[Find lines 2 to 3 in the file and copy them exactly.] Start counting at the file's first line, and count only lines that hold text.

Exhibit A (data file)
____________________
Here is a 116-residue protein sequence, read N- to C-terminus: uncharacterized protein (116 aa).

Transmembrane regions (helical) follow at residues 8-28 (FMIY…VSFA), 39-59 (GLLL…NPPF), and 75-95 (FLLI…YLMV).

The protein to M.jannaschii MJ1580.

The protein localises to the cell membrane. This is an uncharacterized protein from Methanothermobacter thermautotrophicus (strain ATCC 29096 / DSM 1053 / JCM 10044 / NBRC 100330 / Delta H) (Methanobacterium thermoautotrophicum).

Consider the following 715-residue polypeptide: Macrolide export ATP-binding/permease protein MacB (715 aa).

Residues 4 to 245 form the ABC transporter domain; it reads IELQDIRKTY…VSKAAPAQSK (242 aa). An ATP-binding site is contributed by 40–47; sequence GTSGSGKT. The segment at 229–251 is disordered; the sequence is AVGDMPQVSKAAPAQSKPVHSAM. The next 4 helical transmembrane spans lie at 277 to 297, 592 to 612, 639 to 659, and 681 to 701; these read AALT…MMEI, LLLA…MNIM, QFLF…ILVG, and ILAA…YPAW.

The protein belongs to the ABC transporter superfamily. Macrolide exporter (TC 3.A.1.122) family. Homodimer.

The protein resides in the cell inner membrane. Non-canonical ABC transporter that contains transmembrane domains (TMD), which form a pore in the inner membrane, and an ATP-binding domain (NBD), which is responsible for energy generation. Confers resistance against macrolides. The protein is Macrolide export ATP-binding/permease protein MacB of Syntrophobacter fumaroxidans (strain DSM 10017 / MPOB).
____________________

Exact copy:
Transmembrane regions (helical) follow at residues 8-28 (FMIY…VSFA), 39-59 (GLLL…NPPF), and 75-95 (FLLI…YLMV).

The protein to M.jannaschii MJ1580.